Workplace Time Tracking Habits Revealed
New Research Gets to the Bottom of Employee Time Tracking Habits in 2017
So much of what you do as a business owner is tracking numbers and mobilizing your workforce for success. With limited time on your hands, it’s no wonder employees are often in charge of tracking and reporting their hours. Unfortunately, employees who track time manually, as opposed to using time tracking software, are more likely to report their time inaccurately, which could end up costing you big.
In February 2017, TSheets commissioned PollFish to conduct a survey of 954 adults about their time tracking habits at work.* We wanted to know:
- Who tracks time?
- What are common time tracking habits?
- How accurate are employee timesheets?
Who Tracks Time?
We were interested in talking to people who track time at work, so our survey weeded out those who do not. Of the 954 employees who we found do track time at work, we learned that 66 percent were hourly employees. Interestingly, 16 percent of employees who tracked their time were salaried.
Time Tracking Tools
- 25% Use a time tracking application
- 25% Use paper or a spreadsheet
- 14% Use a touch screen or kiosk
- 10% Use a punch card
- 7% Use biometrics
- 7% Use a point of sale system
- 3% Text or email hours
How Do Employees Track Time?
As outdated as paper timesheets and traditional punch clocks are, we know from experience that many companies are still looking for a modern, cloud-based, mobile time tracking system for their employees. As we suspected, the ways in which they clocked time varied, but a quarter of them did say they use some sort of time tracking app.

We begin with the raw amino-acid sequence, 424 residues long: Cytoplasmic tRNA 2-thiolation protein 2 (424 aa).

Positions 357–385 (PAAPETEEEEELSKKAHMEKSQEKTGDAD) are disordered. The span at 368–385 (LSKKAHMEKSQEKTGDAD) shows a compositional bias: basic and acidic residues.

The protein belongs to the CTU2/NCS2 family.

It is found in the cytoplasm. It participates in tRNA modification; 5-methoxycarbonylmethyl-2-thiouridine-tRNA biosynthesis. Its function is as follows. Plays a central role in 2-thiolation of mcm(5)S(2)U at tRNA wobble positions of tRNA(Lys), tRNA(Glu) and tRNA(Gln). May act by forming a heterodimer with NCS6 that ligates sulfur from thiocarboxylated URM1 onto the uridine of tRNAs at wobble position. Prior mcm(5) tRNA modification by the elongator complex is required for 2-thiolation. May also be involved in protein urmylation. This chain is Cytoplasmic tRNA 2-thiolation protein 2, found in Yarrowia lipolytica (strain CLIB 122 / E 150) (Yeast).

Still, manual time entry is all too common.
All that said, it’s shocking to find that 38 percent of employees who track time said they still use manual processes like paper time cards and traditional punch clocks. We suspect that this trend will change as more people discover the benefits of accurate time tracking.
How Crews and Groups of Employees Track Time
Crews and mobile workforces often start and end their job site workdays at the same time each day, and this was reflected in the data. Many people admitted to having a manager track their time, and 18 percent of our subjects say they have a manager track their hours for them. Meanwhile, 38 percent write in their own hours.
Time Tracking Habits and Trends
As experts in the time tracking arena, we wanted to know if there were any commonalities across the board in terms of time tracking habits. We were happy to learn that 75 percent of employees who track time find it very important. We do too!
We also found that employees aren’t only tracking time. They’re tracking time against specific items, such as jobs, tasks, clients, and mileage. Three-quarters say they classify their time according to this sort of criteria.
Weekly vs. Monthly and Daily Submissions
Every company operates differently, but when do people typically submit their hours for admin review? Our study found that 58 percent of our respondents said they submit their hours weekly or twice per month, and 31 percent said they submit time on a daily basis.
Buddy Punching, Time Theft, and FLSA Violations
Nobody’s perfect. But we learned in our survey that the timesheets submitted by employees could be incredibly flawed. Of employees surveyed, 16 percent admitted to buddy punching (or clocking in for another employee), and two-thirds said they have to make corrections to timesheet errors occasionally or often. Half of them admit to time theft and a quarter of them to working off-the-clock. And if you’re not tracking those off-the-clock working hours, you could be violating the FLSA.